I Am a Saint if I Live Right
June 6, 1976
June 6, 1976
My brothers and sisters, it is an honor to be here this evening and to participate in this special kind of fireside meeting. It is an awesome thing to be standing here looking at this vast audience and recognize that you are here to be edified and lifted up in spirit. I pray that the Lord will help me say and discuss some things with you that will be beneficial. I hope that what I say has some pertinence to the missionaries and to all of the rest of you.
It has been mentioned that my call came just a short time ago. I am one of the newest of the General Authorities, and I can assure you that I am making my share of mistakes. I am still missing meetings that I ought to be attending, and I am finding it difficult and a little painful at times fitting into my new position.
This new position that I play on the Lord’s team reminds me of a selection I read a short time ago that I would like to share with you. It comes from Sports Illustrated (5 April 1971). Before going into college baseball coaching, Dick Schultz, the head coach at the University of Iowa, was a minor league baseball catcher. He once had a manager, so the report goes, who was given to eccentric lineup changes: that is, before each game he would change the lineup, not paying much attention to the positions the players were accustomed to. Schultz tells of a very interesting thing that happened one night. (Perhaps you have heard this.) The manager decided to put a rookie third baseman at first base. Picture this, if you will, in your own mind. This was a position he had never played before. The inevitable happened. The left-handed batter drilled a grounder to the terrified first baseman, who grabbed the ball. Instead of stepping on the base for the out, he reflexively began to throw, quite as if he were playing third base. But halfway through the throwing motion he realized where he was and fell into a series of contortions in an effort to keep from throwing the ball away. The runner was so startled by all of this that he stopped on the baseline. The first baseman finally fired the ball back to home plate, where catcher Schultz made a very startled grab. “I didn’t want the ball,” he said, “so I threw it back to him.” Although the runner had stopped, the first baseman still did not think to step on first. Instead, he did what any good third baseman would do. He cut him off and started a run-down play. The runner, by now as confused as anyone, fell into the act as the first baseman and Schultz began throwing the ball back and forth. Finally the runner made his break back to his last base, which happened to be home plate. Schultz grabbed the ball, made the tag, and the umpire bellowed, “You’re out.” Well, Schultz had only one question. He turned to the umpire and inquired rather innocently, “What would you have done if he’d been safe?”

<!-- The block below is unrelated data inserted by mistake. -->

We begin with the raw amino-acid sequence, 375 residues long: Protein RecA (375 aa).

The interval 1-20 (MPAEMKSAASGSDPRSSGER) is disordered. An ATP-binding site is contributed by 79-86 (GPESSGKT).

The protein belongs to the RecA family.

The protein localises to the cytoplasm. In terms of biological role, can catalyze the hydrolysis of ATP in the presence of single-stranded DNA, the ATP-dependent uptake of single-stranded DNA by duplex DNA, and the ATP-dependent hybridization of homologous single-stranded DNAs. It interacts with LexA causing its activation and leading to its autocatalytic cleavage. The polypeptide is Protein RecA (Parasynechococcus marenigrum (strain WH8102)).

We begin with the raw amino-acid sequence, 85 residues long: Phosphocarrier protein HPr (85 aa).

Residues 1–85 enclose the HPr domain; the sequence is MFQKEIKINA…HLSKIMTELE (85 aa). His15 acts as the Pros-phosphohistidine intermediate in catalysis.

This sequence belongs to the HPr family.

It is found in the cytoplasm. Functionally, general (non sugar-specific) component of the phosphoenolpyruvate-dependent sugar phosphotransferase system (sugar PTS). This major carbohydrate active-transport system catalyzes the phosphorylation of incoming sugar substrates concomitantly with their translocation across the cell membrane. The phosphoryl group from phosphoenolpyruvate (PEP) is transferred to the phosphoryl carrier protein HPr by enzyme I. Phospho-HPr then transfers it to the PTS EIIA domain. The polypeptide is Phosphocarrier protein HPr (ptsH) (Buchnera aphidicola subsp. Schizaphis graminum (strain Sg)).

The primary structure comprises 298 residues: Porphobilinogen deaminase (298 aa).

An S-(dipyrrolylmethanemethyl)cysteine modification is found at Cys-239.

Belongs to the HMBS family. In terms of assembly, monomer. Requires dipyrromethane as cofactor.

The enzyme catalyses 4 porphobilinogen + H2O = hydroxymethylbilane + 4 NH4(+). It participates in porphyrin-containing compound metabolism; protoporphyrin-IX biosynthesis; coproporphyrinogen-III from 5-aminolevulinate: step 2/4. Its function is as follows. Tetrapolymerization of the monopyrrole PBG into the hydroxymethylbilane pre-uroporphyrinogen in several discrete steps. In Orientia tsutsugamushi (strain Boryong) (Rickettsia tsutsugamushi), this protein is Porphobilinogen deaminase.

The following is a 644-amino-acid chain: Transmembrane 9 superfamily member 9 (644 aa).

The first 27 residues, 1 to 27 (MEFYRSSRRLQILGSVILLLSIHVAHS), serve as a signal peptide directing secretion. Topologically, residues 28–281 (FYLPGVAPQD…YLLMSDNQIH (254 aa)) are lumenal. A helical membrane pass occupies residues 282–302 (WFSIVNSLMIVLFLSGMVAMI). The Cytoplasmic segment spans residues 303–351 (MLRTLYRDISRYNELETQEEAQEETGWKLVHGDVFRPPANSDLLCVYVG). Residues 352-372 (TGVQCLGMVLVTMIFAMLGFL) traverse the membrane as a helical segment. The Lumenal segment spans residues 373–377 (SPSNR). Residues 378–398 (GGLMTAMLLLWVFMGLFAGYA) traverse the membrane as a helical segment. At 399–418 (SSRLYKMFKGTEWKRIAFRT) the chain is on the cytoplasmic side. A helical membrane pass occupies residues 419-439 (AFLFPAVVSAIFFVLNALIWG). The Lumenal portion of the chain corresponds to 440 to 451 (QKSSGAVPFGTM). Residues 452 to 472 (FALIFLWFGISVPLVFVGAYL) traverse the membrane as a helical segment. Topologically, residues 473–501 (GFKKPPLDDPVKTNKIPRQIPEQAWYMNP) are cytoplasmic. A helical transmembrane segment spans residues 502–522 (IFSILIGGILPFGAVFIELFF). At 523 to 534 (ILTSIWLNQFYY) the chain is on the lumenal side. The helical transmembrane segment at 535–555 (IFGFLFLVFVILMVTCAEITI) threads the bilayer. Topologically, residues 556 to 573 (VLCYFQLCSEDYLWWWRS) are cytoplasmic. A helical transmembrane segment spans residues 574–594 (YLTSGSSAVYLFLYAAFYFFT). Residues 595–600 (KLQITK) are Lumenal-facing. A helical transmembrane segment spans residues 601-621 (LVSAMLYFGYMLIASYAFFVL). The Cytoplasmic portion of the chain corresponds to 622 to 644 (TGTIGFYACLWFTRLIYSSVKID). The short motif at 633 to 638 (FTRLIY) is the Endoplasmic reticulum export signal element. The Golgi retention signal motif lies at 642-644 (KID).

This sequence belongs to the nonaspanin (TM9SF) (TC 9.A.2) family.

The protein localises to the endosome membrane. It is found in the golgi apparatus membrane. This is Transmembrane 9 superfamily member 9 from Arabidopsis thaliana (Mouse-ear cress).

We sometimes get into peculiar situations when we play a new position. I can assure you, however, that it is a great and tremendous privilege to be associated so intimately with the Brethren. I constantly, daily, pray for the Spirit of the Lord to bless me that I might measure up to his expectations.